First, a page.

We need meaningful data, we need accountability and we all need to have a shared collective vision moving forward.


How do you think the county can learn from the pandemic?

There are a number of lessons to be taken from the pandemic, and I’ve heard those described as the silver lining. The pandemic was so horrific and tragic and impacted so many people in profound ways, so there’s no getting away from that. What we can do, and the best way to honor the lives that were lost and the people that were impacted, is to look at what we’ve learned addressing the pandemic crisis – what systems have we put in place, how have we seen that we can do things better, or do things at all. We can do things much faster than we have seen them done before.

One of the aspects I’d want to put into play is, okay, how can we do things more efficiently to get people the services they need?

How can we meet more people where they’re at? One of the things that’s been beautiful in terms of the COVID response is we are able to provide virtual appointments, telemedicine, counseling over the phone, all of these different supports that people can get to in different ways, and that’s made people show up in different ways. And more people use services, and so how can we optimize that to understand what people need and how we can best get the services to them?

Even with our workforce, it’s important to say maybe not everyone has to come in every day to the office to do what it is they need to do, and how can we support people and their families in doing the work at the county to support our clients and what they and their families need?

So I’m excited about a lot of the processes we can put into place that we’ve learned from COVID, and taking that further – again, as a healthcare provider, I see a lot of opportunities for preparing even further for sadly whatever our next health crisis is.


Jessica Vega Pederson, Multnomah County Commissioner for District 3, previously served in the Oregon House of Representatives (D-Portland) from 2013 to 2017.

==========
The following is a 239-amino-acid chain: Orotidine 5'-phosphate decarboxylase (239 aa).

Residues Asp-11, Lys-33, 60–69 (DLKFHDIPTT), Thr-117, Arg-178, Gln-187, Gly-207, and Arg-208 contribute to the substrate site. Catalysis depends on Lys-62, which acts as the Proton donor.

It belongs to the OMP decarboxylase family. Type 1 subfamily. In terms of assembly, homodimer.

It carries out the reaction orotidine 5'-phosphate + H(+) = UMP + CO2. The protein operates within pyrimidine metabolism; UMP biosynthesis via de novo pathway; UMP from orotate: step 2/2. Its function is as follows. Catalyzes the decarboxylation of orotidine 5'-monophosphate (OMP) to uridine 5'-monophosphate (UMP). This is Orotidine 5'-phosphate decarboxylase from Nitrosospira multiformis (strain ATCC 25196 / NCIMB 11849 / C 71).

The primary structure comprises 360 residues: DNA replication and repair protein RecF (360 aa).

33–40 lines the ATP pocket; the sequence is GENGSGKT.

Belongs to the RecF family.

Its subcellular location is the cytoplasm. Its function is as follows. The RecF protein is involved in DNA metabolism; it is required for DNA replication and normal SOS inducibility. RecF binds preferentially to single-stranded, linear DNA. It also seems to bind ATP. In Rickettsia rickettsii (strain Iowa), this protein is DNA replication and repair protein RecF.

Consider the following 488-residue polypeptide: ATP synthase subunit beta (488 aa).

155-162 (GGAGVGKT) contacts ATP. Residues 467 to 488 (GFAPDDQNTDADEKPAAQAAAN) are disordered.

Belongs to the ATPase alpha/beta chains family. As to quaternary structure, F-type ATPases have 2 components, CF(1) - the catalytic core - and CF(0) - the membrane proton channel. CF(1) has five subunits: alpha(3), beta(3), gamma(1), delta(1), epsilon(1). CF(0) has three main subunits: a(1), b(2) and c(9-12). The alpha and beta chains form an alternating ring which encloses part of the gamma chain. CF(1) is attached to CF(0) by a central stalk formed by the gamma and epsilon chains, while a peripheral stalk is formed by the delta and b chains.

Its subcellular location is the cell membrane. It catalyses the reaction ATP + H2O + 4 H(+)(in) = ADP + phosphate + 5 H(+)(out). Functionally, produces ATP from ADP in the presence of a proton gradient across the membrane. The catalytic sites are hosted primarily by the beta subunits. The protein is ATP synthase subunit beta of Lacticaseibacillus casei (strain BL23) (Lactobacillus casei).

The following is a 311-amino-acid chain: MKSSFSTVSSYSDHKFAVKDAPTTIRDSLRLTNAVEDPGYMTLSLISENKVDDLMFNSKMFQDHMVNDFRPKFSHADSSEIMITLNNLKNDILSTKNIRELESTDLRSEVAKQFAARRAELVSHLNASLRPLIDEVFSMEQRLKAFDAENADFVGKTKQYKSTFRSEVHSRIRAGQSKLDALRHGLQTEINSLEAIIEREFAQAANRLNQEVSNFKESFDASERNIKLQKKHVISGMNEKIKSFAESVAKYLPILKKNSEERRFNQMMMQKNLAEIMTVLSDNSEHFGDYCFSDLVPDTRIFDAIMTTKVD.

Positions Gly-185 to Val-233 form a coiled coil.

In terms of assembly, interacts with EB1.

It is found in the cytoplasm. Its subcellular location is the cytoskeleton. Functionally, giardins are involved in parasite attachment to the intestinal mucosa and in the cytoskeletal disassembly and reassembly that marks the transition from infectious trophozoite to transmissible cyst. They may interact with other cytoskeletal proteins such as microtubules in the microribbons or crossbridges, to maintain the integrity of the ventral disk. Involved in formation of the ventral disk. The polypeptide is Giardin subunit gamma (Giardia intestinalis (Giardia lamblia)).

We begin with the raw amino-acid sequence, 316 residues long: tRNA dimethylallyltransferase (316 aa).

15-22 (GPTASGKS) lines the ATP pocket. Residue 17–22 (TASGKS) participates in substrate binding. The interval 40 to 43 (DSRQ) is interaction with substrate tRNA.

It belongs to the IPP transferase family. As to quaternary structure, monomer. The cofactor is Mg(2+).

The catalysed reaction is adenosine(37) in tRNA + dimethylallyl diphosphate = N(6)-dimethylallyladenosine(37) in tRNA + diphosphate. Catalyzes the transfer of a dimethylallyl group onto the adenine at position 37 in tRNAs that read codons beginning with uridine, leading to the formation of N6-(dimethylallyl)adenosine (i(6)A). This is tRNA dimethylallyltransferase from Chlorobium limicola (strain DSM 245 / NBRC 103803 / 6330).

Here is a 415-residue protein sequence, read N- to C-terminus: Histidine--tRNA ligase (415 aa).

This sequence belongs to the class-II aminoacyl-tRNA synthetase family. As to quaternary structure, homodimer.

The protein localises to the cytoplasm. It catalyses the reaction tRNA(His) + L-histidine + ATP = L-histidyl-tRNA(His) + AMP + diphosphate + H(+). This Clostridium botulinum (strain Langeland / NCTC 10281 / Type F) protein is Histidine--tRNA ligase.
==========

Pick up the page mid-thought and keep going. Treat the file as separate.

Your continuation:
What about your time as a county commissioner inspired you to run for chair?

Before I was on the county commission I was a state representative. I was the first Latina to serve in the Oregon House, and I love the work that I was able to do there. But what I realized is that for the people I was elected to serve, the people in my East Portland neighborhood, the people in my community, a lot of the issues they were facing were being worked on at the local level. The county commission plays such a huge role in helping people when they need it the most, whether it’s with a health issue, whether it’s an issue with a senior, with someone experiencing homelessness.

I’ve been so grateful for the last five years to be able to really work at that level and see how government can help with community, especially in COVID.

As county commissioner, the thing that I have put so much time into over the last five years was working on preschool for all and getting quality, universal, free preschool for three- and four-year-olds in Multnomah County passed. It was actually started because of work I had done with culturally specific organizations, with Black and Brown parents of color, with a lot of moms of color talking about what they needed for their kids and what they needed to get access to preschool.